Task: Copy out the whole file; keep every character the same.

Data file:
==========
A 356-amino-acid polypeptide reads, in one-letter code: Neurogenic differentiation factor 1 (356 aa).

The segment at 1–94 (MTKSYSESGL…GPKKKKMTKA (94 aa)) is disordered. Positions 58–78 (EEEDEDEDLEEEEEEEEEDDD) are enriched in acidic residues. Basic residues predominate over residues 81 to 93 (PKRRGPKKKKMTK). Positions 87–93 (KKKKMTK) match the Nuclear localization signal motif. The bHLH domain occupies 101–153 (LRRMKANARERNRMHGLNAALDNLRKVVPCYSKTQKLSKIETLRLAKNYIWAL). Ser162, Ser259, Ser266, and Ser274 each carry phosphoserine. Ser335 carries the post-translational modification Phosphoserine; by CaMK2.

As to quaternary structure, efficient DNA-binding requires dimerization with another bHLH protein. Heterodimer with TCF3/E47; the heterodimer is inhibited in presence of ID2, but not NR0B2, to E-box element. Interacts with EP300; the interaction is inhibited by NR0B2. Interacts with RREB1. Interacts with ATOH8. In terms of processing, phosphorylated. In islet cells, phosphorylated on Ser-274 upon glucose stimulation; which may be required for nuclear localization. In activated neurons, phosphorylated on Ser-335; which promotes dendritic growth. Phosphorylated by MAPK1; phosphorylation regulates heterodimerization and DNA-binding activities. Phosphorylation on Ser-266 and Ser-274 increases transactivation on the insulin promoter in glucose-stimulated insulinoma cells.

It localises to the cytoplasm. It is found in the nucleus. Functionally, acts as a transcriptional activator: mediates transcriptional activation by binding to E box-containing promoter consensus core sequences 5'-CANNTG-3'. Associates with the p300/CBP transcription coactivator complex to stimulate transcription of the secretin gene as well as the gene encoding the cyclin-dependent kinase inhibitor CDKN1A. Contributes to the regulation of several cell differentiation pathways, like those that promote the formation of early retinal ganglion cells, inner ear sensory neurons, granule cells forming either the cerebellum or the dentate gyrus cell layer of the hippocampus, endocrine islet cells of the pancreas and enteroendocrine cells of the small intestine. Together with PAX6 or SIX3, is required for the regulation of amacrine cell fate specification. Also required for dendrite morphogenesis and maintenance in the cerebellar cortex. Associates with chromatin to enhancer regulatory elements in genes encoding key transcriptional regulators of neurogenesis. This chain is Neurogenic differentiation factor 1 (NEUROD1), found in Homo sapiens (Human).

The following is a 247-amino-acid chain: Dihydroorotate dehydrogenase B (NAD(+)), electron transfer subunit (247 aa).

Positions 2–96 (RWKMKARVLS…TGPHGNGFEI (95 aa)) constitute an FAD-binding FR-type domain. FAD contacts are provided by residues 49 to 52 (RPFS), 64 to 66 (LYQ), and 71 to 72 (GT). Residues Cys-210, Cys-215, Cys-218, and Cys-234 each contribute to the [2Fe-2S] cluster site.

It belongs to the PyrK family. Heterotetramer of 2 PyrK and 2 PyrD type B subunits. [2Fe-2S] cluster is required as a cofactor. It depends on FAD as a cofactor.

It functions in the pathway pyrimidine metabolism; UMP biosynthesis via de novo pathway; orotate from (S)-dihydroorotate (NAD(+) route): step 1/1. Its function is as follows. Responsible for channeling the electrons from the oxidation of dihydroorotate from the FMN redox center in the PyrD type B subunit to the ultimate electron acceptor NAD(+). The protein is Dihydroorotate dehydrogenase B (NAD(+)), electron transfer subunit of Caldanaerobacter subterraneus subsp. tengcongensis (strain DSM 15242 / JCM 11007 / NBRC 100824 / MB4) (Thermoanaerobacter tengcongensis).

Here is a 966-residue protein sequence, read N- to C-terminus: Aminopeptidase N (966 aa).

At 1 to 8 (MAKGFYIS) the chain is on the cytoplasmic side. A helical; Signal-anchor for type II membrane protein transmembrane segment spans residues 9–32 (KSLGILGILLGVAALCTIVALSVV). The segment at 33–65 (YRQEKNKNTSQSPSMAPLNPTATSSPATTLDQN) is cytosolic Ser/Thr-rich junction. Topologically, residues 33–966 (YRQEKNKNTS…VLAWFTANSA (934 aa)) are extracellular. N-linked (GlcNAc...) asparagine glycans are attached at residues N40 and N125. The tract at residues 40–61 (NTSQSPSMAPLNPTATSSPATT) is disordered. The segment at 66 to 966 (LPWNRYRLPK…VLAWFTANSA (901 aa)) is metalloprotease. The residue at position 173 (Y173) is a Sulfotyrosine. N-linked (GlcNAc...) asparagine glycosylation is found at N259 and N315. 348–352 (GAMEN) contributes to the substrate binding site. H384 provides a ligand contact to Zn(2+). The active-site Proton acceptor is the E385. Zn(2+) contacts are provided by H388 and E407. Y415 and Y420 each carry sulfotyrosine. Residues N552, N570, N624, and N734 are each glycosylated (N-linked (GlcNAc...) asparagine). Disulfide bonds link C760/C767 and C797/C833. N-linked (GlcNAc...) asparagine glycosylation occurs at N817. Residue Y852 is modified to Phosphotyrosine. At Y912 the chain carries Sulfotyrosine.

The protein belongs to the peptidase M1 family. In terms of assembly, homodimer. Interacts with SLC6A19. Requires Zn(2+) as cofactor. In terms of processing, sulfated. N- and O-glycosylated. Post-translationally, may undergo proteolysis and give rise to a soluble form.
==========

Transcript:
A 356-amino-acid polypeptide reads, in one-letter code: Neurogenic differentiation factor 1 (356 aa).

The segment at 1–94 (MTKSYSESGL…GPKKKKMTKA (94 aa)) is disordered. Positions 58–78 (EEEDEDEDLEEEEEEEEEDDD) are enriched in acidic residues. Basic residues predominate over residues 81 to 93 (PKRRGPKKKKMTK). Positions 87–93 (KKKKMTK) match the Nuclear localization signal motif. The bHLH domain occupies 101–153 (LRRMKANARERNRMHGLNAALDNLRKVVPCYSKTQKLSKIETLRLAKNYIWAL). Ser162, Ser259, Ser266, and Ser274 each carry phosphoserine. Ser335 carries the post-translational modification Phosphoserine; by CaMK2.

As to quaternary structure, efficient DNA-binding requires dimerization with another bHLH protein. Heterodimer with TCF3/E47; the heterodimer is inhibited in presence of ID2, but not NR0B2, to E-box element. Interacts with EP300; the interaction is inhibited by NR0B2. Interacts with RREB1. Interacts with ATOH8. In terms of processing, phosphorylated. In islet cells, phosphorylated on Ser-274 upon glucose stimulation; which may be required for nuclear localization. In activated neurons, phosphorylated on Ser-335; which promotes dendritic growth. Phosphorylated by MAPK1; phosphorylation regulates heterodimerization and DNA-binding activities. Phosphorylation on Ser-266 and Ser-274 increases transactivation on the insulin promoter in glucose-stimulated insulinoma cells.

It localises to the cytoplasm. It is found in the nucleus. Functionally, acts as a transcriptional activator: mediates transcriptional activation by binding to E box-containing promoter consensus core sequences 5'-CANNTG-3'. Associates with the p300/CBP transcription coactivator complex to stimulate transcription of the secretin gene as well as the gene encoding the cyclin-dependent kinase inhibitor CDKN1A. Contributes to the regulation of several cell differentiation pathways, like those that promote the formation of early retinal ganglion cells, inner ear sensory neurons, granule cells forming either the cerebellum or the dentate gyrus cell layer of the hippocampus, endocrine islet cells of the pancreas and enteroendocrine cells of the small intestine. Together with PAX6 or SIX3, is required for the regulation of amacrine cell fate specification. Also required for dendrite morphogenesis and maintenance in the cerebellar cortex. Associates with chromatin to enhancer regulatory elements in genes encoding key transcriptional regulators of neurogenesis. This chain is Neurogenic differentiation factor 1 (NEUROD1), found in Homo sapiens (Human).

The following is a 247-amino-acid chain: Dihydroorotate dehydrogenase B (NAD(+)), electron transfer subunit (247 aa).

Positions 2–96 (RWKMKARVLS…TGPHGNGFEI (95 aa)) constitute an FAD-binding FR-type domain. FAD contacts are provided by residues 49 to 52 (RPFS), 64 to 66 (LYQ), and 71 to 72 (GT). Residues Cys-210, Cys-215, Cys-218, and Cys-234 each contribute to the [2Fe-2S] cluster site.

It belongs to the PyrK family. Heterotetramer of 2 PyrK and 2 PyrD type B subunits. [2Fe-2S] cluster is required as a cofactor. It depends on FAD as a cofactor.

It functions in the pathway pyrimidine metabolism; UMP biosynthesis via de novo pathway; orotate from (S)-dihydroorotate (NAD(+) route): step 1/1. Its function is as follows. Responsible for channeling the electrons from the oxidation of dihydroorotate from the FMN redox center in the PyrD type B subunit to the ultimate electron acceptor NAD(+). The protein is Dihydroorotate dehydrogenase B (NAD(+)), electron transfer subunit of Caldanaerobacter subterraneus subsp. tengcongensis (strain DSM 15242 / JCM 11007 / NBRC 100824 / MB4) (Thermoanaerobacter tengcongensis).

Here is a 966-residue protein sequence, read N- to C-terminus: Aminopeptidase N (966 aa).

At 1 to 8 (MAKGFYIS) the chain is on the cytoplasmic side. A helical; Signal-anchor for type II membrane protein transmembrane segment spans residues 9–32 (KSLGILGILLGVAALCTIVALSVV). The segment at 33–65 (YRQEKNKNTSQSPSMAPLNPTATSSPATTLDQN) is cytosolic Ser/Thr-rich junction. Topologically, residues 33–966 (YRQEKNKNTS…VLAWFTANSA (934 aa)) are extracellular. N-linked (GlcNAc...) asparagine glycans are attached at residues N40 and N125. The tract at residues 40–61 (NTSQSPSMAPLNPTATSSPATT) is disordered. The segment at 66 to 966 (LPWNRYRLPK…VLAWFTANSA (901 aa)) is metalloprotease. The residue at position 173 (Y173) is a Sulfotyrosine. N-linked (GlcNAc...) asparagine glycosylation is found at N259 and N315. 348–352 (GAMEN) contributes to the substrate binding site. H384 provides a ligand contact to Zn(2+). The active-site Proton acceptor is the E385. Zn(2+) contacts are provided by H388 and E407. Y415 and Y420 each carry sulfotyrosine. Residues N552, N570, N624, and N734 are each glycosylated (N-linked (GlcNAc...) asparagine). Disulfide bonds link C760/C767 and C797/C833. N-linked (GlcNAc...) asparagine glycosylation occurs at N817. Residue Y852 is modified to Phosphotyrosine. At Y912 the chain carries Sulfotyrosine.

The protein belongs to the peptidase M1 family. In terms of assembly, homodimer. Interacts with SLC6A19. Requires Zn(2+) as cofactor. In terms of processing, sulfated. N- and O-glycosylated. Post-translationally, may undergo proteolysis and give rise to a soluble form.